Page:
In an effort to make children happier in the moment (or our lives easier in the moment), or with the goal of teaching kids to handle their feelings more calmly, we teach children to push their emotions deep down until, eventually, they push them so far down they get lost inside. Not lost enough so that they don’t try to resurface, but deep enough so that we’re out of touch with them. Deep enough that they are these little nagging voices that come to back to us later in the form of tics, unhappiness, depression, not listening to our gut, neurosis, and/or….
Here a quote from Nancy Carlsson-Paige’s book, Taking Back Childhood.
“Ravi, six years old, was sad because his uncle, who had been visiting the family, was leaving after the baseball game. Ravi’s dad, in an effort to cheer him up, told his son that he could get a toy from one of the vendors outside after the game. Ravi got excited about what he would buy and kept talking about it throughout the game, and the sadness he had been feeling seemed to fade away. But where did it go?”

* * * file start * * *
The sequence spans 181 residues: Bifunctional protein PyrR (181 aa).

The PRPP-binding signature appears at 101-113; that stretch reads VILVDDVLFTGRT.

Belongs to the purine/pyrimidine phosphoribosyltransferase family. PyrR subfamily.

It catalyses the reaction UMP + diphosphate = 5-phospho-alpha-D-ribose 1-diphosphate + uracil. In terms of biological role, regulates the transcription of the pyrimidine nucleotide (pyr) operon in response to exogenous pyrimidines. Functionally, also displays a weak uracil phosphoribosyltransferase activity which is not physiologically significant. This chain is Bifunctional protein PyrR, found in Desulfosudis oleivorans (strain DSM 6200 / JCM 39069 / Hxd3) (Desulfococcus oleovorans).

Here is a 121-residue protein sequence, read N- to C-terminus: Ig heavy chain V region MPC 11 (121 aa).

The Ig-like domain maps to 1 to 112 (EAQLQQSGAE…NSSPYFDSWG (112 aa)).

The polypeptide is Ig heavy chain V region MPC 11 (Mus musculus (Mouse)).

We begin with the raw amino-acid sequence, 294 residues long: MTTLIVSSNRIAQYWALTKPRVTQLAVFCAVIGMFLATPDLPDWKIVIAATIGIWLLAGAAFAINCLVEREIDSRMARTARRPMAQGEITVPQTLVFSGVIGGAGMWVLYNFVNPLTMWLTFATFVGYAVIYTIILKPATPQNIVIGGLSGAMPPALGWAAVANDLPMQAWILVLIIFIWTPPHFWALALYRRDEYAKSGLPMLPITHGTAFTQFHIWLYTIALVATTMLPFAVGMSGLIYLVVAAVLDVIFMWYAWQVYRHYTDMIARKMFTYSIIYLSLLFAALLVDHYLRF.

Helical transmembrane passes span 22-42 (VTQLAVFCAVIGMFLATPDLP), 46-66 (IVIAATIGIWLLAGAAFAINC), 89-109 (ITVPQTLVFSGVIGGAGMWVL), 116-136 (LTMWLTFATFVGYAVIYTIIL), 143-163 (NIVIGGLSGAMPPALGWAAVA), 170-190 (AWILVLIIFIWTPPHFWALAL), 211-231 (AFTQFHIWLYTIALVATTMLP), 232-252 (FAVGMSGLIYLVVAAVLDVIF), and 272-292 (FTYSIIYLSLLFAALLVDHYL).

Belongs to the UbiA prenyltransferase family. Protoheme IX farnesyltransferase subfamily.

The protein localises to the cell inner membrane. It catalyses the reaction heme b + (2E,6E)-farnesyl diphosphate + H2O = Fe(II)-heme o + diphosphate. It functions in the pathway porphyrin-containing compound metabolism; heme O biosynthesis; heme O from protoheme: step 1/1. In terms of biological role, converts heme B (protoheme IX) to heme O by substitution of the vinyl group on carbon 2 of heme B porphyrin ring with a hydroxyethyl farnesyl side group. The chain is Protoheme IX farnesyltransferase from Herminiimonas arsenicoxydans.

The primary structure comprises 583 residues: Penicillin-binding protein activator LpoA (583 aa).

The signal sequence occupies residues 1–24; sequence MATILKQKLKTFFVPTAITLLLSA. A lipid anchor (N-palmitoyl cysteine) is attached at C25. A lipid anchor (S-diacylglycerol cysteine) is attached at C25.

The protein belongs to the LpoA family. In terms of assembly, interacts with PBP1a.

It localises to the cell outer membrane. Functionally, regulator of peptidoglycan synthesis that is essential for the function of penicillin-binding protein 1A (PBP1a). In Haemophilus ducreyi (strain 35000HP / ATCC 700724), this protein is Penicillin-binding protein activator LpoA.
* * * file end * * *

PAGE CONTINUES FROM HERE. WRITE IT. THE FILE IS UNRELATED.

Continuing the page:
When my children were younger, I used to joke about how when I was in in the workforce, R&D stood for something completely different than it does now that I am a parent. It used to mean Research & Development. As a mom, I now used R&D to mean Redirect & Distract. It was a motto I lived by.
Redirect and Distract is common advice given to new parents. Only after a few years did I realize that while there is a place for parenting R&D, I was using it way too much and at a great cost.
I stopped, and I learned to love the tears because with the tears, children heal. These are not tears to be left alone, but tears to stay with and sit side by side with, as we help our children with and through their big feelings. By doing this, we show our children, with love and kindness, that they (and we) are not afraid of their feelings. We can handle them and move through them together, until we return again, to the sunshine.
Where does sad go for you?